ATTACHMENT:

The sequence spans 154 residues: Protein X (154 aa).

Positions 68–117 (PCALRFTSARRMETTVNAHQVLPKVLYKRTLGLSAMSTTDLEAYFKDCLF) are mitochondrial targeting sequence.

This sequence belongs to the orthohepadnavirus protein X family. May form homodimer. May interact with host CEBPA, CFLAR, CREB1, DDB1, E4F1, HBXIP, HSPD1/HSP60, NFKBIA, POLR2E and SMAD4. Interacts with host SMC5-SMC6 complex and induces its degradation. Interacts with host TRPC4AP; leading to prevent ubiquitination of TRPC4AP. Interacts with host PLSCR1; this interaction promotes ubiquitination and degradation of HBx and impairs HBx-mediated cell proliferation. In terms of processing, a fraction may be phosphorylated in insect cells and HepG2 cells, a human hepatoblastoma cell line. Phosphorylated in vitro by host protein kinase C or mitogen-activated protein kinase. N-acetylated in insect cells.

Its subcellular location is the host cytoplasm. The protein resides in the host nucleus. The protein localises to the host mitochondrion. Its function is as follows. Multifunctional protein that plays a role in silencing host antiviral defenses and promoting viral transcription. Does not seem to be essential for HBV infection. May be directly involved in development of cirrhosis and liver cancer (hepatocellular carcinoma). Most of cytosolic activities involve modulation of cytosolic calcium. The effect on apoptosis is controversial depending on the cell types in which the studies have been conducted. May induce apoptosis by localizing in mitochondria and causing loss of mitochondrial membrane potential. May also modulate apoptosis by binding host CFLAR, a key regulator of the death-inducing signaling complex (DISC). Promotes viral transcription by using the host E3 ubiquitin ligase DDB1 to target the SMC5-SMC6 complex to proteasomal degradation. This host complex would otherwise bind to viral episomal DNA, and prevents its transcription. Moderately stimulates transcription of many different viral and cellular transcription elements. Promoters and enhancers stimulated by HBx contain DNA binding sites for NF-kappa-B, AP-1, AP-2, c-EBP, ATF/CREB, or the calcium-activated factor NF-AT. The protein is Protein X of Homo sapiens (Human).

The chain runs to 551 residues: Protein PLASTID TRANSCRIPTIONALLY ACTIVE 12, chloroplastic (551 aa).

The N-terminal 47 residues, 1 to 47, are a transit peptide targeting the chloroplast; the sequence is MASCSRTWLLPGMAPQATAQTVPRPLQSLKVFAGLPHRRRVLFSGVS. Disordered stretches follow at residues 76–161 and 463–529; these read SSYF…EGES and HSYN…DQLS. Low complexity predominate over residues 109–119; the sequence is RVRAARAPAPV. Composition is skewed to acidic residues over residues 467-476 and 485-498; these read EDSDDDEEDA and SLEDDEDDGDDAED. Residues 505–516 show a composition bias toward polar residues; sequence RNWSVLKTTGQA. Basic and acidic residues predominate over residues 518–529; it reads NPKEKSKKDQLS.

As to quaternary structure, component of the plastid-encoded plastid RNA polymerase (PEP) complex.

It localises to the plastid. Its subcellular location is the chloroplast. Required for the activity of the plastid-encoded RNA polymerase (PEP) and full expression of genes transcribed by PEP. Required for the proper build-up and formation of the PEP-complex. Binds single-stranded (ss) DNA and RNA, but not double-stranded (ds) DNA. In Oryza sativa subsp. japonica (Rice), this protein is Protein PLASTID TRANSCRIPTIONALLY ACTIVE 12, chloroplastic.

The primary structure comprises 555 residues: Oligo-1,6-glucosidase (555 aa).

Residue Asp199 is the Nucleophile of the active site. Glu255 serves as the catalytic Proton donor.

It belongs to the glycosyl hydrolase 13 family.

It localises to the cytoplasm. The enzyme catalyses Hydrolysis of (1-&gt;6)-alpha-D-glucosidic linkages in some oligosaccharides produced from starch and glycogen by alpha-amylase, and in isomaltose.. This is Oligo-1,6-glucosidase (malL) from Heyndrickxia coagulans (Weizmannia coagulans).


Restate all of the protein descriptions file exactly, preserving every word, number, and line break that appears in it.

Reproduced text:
The sequence spans 154 residues: Protein X (154 aa).

Positions 68–117 (PCALRFTSARRMETTVNAHQVLPKVLYKRTLGLSAMSTTDLEAYFKDCLF) are mitochondrial targeting sequence.

This sequence belongs to the orthohepadnavirus protein X family. May form homodimer. May interact with host CEBPA, CFLAR, CREB1, DDB1, E4F1, HBXIP, HSPD1/HSP60, NFKBIA, POLR2E and SMAD4. Interacts with host SMC5-SMC6 complex and induces its degradation. Interacts with host TRPC4AP; leading to prevent ubiquitination of TRPC4AP. Interacts with host PLSCR1; this interaction promotes ubiquitination and degradation of HBx and impairs HBx-mediated cell proliferation. In terms of processing, a fraction may be phosphorylated in insect cells and HepG2 cells, a human hepatoblastoma cell line. Phosphorylated in vitro by host protein kinase C or mitogen-activated protein kinase. N-acetylated in insect cells.

Its subcellular location is the host cytoplasm. The protein resides in the host nucleus. The protein localises to the host mitochondrion. Its function is as follows. Multifunctional protein that plays a role in silencing host antiviral defenses and promoting viral transcription. Does not seem to be essential for HBV infection. May be directly involved in development of cirrhosis and liver cancer (hepatocellular carcinoma). Most of cytosolic activities involve modulation of cytosolic calcium. The effect on apoptosis is controversial depending on the cell types in which the studies have been conducted. May induce apoptosis by localizing in mitochondria and causing loss of mitochondrial membrane potential. May also modulate apoptosis by binding host CFLAR, a key regulator of the death-inducing signaling complex (DISC). Promotes viral transcription by using the host E3 ubiquitin ligase DDB1 to target the SMC5-SMC6 complex to proteasomal degradation. This host complex would otherwise bind to viral episomal DNA, and prevents its transcription. Moderately stimulates transcription of many different viral and cellular transcription elements. Promoters and enhancers stimulated by HBx contain DNA binding sites for NF-kappa-B, AP-1, AP-2, c-EBP, ATF/CREB, or the calcium-activated factor NF-AT. The protein is Protein X of Homo sapiens (Human).

The chain runs to 551 residues: Protein PLASTID TRANSCRIPTIONALLY ACTIVE 12, chloroplastic (551 aa).

The N-terminal 47 residues, 1 to 47, are a transit peptide targeting the chloroplast; the sequence is MASCSRTWLLPGMAPQATAQTVPRPLQSLKVFAGLPHRRRVLFSGVS. Disordered stretches follow at residues 76–161 and 463–529; these read SSYF…EGES and HSYN…DQLS. Low complexity predominate over residues 109–119; the sequence is RVRAARAPAPV. Composition is skewed to acidic residues over residues 467-476 and 485-498; these read EDSDDDEEDA and SLEDDEDDGDDAED. Residues 505–516 show a composition bias toward polar residues; sequence RNWSVLKTTGQA. Basic and acidic residues predominate over residues 518–529; it reads NPKEKSKKDQLS.

As to quaternary structure, component of the plastid-encoded plastid RNA polymerase (PEP) complex.

It localises to the plastid. Its subcellular location is the chloroplast. Required for the activity of the plastid-encoded RNA polymerase (PEP) and full expression of genes transcribed by PEP. Required for the proper build-up and formation of the PEP-complex. Binds single-stranded (ss) DNA and RNA, but not double-stranded (ds) DNA. In Oryza sativa subsp. japonica (Rice), this protein is Protein PLASTID TRANSCRIPTIONALLY ACTIVE 12, chloroplastic.

The primary structure comprises 555 residues: Oligo-1,6-glucosidase (555 aa).

Residue Asp199 is the Nucleophile of the active site. Glu255 serves as the catalytic Proton donor.

It belongs to the glycosyl hydrolase 13 family.

It localises to the cytoplasm. The enzyme catalyses Hydrolysis of (1-&gt;6)-alpha-D-glucosidic linkages in some oligosaccharides produced from starch and glycogen by alpha-amylase, and in isomaltose.. This is Oligo-1,6-glucosidase (malL) from Heyndrickxia coagulans (Weizmannia coagulans).